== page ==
Of the millions of Americans who annually become or remain homeless, over one third are youth, becoming homeless either by running away or by being "thrown away" by parents or other caregivers. On the streets, they experience victimization, exploitation, assault, mental and physical trauma, and some commit crimes. While many studies focus on how to assess individual and community risks for homelessness and make recommendations, this study takes a strengths-based approach. It explores assets that were created in Hollywood, California to serve its homeless youth. Known as social capital, this includes availability of programs that help to transition youth from homeless to housed, a political atmosphere that allocates resources for social programs, and responsive and culturally appropriate interventions. It was found that advocacy within the community was essential to meet the needs of its homeless youth.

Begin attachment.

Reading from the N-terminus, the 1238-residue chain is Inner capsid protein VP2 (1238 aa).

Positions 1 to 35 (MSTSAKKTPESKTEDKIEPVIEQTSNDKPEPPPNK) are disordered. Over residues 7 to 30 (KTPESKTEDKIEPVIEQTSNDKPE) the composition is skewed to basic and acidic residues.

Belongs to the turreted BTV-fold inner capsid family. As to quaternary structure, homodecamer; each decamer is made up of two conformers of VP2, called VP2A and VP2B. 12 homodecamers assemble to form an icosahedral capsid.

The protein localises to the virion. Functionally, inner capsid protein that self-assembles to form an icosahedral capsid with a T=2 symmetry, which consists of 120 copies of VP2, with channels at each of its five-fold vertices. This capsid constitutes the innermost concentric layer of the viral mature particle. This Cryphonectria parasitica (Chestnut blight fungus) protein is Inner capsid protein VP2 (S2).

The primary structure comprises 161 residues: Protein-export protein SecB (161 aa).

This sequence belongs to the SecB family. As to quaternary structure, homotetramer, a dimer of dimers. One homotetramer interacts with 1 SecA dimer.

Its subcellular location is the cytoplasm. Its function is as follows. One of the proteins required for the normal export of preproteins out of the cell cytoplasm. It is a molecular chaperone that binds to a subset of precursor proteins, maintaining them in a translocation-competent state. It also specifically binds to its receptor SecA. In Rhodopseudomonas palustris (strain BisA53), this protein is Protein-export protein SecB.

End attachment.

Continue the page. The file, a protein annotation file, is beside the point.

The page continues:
|Advisor:||Pasztor, Eileen Mayers|
|School:||California State University, Long Beach|
|School Location:||United States -- California|
|Source:||MAI 49/01M, Masters Abstracts International|
|Subjects:||Social work, Public policy|
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